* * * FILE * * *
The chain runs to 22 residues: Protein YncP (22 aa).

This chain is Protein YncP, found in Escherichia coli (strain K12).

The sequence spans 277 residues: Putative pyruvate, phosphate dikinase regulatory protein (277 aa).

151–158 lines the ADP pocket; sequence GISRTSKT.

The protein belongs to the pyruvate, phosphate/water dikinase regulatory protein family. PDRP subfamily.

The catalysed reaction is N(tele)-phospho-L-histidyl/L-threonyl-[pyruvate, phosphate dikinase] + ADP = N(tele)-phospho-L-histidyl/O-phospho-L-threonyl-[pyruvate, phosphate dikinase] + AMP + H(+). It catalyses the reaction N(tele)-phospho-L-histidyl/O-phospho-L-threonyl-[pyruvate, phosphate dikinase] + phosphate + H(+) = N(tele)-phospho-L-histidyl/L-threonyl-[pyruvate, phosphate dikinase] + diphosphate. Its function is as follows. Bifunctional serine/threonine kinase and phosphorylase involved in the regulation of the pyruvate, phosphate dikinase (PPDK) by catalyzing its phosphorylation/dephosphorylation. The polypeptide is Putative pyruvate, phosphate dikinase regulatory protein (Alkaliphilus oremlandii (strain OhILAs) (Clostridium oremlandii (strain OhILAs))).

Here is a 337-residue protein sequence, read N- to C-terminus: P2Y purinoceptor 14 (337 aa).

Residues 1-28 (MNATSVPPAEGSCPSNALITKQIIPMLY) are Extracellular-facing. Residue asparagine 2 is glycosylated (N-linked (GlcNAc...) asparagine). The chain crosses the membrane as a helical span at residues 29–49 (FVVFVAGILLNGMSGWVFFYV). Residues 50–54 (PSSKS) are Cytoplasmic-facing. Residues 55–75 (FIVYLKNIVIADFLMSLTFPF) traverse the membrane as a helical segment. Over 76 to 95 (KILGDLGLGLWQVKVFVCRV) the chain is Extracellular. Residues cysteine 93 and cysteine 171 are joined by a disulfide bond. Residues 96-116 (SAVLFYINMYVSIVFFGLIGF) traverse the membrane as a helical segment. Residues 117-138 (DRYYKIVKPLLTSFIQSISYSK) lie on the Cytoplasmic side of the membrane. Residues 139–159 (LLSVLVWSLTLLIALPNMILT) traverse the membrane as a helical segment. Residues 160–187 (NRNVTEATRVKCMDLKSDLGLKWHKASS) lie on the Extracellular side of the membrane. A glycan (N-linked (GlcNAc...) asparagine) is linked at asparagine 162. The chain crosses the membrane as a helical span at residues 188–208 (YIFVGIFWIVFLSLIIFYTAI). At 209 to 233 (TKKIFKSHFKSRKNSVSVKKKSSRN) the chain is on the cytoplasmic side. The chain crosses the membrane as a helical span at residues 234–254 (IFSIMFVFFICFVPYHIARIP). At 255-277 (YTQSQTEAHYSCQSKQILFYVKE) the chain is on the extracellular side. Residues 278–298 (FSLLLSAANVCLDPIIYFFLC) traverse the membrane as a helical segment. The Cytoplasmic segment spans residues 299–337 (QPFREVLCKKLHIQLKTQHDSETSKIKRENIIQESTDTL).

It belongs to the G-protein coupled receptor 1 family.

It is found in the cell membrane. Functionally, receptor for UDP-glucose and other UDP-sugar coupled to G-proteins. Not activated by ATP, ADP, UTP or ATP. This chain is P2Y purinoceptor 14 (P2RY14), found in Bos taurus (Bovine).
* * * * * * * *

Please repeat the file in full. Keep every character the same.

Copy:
The chain runs to 22 residues: Protein YncP (22 aa).

This chain is Protein YncP, found in Escherichia coli (strain K12).

The sequence spans 277 residues: Putative pyruvate, phosphate dikinase regulatory protein (277 aa).

151–158 lines the ADP pocket; sequence GISRTSKT.

The protein belongs to the pyruvate, phosphate/water dikinase regulatory protein family. PDRP subfamily.

The catalysed reaction is N(tele)-phospho-L-histidyl/L-threonyl-[pyruvate, phosphate dikinase] + ADP = N(tele)-phospho-L-histidyl/O-phospho-L-threonyl-[pyruvate, phosphate dikinase] + AMP + H(+). It catalyses the reaction N(tele)-phospho-L-histidyl/O-phospho-L-threonyl-[pyruvate, phosphate dikinase] + phosphate + H(+) = N(tele)-phospho-L-histidyl/L-threonyl-[pyruvate, phosphate dikinase] + diphosphate. Its function is as follows. Bifunctional serine/threonine kinase and phosphorylase involved in the regulation of the pyruvate, phosphate dikinase (PPDK) by catalyzing its phosphorylation/dephosphorylation. The polypeptide is Putative pyruvate, phosphate dikinase regulatory protein (Alkaliphilus oremlandii (strain OhILAs) (Clostridium oremlandii (strain OhILAs))).

Here is a 337-residue protein sequence, read N- to C-terminus: P2Y purinoceptor 14 (337 aa).

Residues 1-28 (MNATSVPPAEGSCPSNALITKQIIPMLY) are Extracellular-facing. Residue asparagine 2 is glycosylated (N-linked (GlcNAc...) asparagine). The chain crosses the membrane as a helical span at residues 29–49 (FVVFVAGILLNGMSGWVFFYV). Residues 50–54 (PSSKS) are Cytoplasmic-facing. Residues 55–75 (FIVYLKNIVIADFLMSLTFPF) traverse the membrane as a helical segment. Over 76 to 95 (KILGDLGLGLWQVKVFVCRV) the chain is Extracellular. Residues cysteine 93 and cysteine 171 are joined by a disulfide bond. Residues 96-116 (SAVLFYINMYVSIVFFGLIGF) traverse the membrane as a helical segment. Residues 117-138 (DRYYKIVKPLLTSFIQSISYSK) lie on the Cytoplasmic side of the membrane. Residues 139–159 (LLSVLVWSLTLLIALPNMILT) traverse the membrane as a helical segment. Residues 160–187 (NRNVTEATRVKCMDLKSDLGLKWHKASS) lie on the Extracellular side of the membrane. A glycan (N-linked (GlcNAc...) asparagine) is linked at asparagine 162. The chain crosses the membrane as a helical span at residues 188–208 (YIFVGIFWIVFLSLIIFYTAI). At 209 to 233 (TKKIFKSHFKSRKNSVSVKKKSSRN) the chain is on the cytoplasmic side. The chain crosses the membrane as a helical span at residues 234–254 (IFSIMFVFFICFVPYHIARIP). At 255-277 (YTQSQTEAHYSCQSKQILFYVKE) the chain is on the extracellular side. Residues 278–298 (FSLLLSAANVCLDPIIYFFLC) traverse the membrane as a helical segment. The Cytoplasmic segment spans residues 299–337 (QPFREVLCKKLHIQLKTQHDSETSKIKRENIIQESTDTL).

It belongs to the G-protein coupled receptor 1 family.

It is found in the cell membrane. Functionally, receptor for UDP-glucose and other UDP-sugar coupled to G-proteins. Not activated by ATP, ADP, UTP or ATP. This chain is P2Y purinoceptor 14 (P2RY14), found in Bos taurus (Bovine).